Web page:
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The magazine looks so much the same as last time, save for minor changes, as far as format is concerned that we feel called upon to note what we think are major variations inside. Of course, we've put the name of the Mohawk National Bank in their advertisement and little things like that. But the content itself is almost radically different. For one thing, most of the characters in the stories live through the entire story - and want to. Somehow the preoccupation with lonely and intellectual death is missing.
We like to think that the inspiration to write about intellectual suffocation is easy to come by at Union, but it is a hollow sort of satisfaction with which one views the truth of this thought. Since the serious minded, at least, among the faculty and administration would be the last to suggest that it is the students who make the college what it is, one hardly could say it is the students who are asphyxiating their intellectual selves.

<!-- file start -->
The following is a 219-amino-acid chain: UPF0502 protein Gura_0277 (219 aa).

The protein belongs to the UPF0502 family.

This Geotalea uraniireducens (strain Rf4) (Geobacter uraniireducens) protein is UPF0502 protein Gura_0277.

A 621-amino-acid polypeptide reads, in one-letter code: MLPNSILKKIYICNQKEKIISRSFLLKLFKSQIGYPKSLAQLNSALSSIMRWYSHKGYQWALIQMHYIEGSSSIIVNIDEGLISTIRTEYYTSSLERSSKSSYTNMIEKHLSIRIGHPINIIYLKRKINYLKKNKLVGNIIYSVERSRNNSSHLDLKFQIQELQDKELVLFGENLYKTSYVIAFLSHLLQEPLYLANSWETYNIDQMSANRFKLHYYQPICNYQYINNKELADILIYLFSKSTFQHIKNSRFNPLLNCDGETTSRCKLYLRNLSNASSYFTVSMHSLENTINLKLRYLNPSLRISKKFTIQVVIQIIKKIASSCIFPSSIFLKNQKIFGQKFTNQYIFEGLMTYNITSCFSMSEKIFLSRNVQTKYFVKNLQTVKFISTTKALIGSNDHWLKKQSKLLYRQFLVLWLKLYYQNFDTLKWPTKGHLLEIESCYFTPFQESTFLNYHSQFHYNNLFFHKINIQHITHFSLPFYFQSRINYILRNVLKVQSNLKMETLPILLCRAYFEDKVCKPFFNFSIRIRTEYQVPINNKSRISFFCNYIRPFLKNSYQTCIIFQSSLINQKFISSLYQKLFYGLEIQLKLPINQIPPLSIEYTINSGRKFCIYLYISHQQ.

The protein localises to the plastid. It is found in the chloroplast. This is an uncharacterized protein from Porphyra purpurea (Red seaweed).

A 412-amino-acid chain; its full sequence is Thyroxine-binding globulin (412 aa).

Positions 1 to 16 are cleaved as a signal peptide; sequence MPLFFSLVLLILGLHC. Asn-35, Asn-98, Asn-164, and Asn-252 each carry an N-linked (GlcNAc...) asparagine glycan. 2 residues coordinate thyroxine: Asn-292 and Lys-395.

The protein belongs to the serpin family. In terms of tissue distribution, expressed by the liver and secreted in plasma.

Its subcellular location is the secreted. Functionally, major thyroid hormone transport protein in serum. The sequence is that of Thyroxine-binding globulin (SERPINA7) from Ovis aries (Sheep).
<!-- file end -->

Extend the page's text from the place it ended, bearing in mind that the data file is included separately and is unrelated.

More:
There seems to be a new surge of verse writing on campus as evidenced by the contents of this issue. We're glad of it, but what we'd really like to see is more prose writing. Prose or verse, though, we think the ideas in most of the article and poems are quite some better than most of the thoughts drowned in Hale House coffee. The story, written under a pseudonym, called Following Eagle is one of the most interesting we've read (in the IDOL office, anyway). Not all of the editors were so interested as we were, but the story still has merit. It is not a slice of imaginary life as so many such stories are.
Cloos, Edward Jr., "The Idol, 1957 (1)" (1957). The Idol. 57.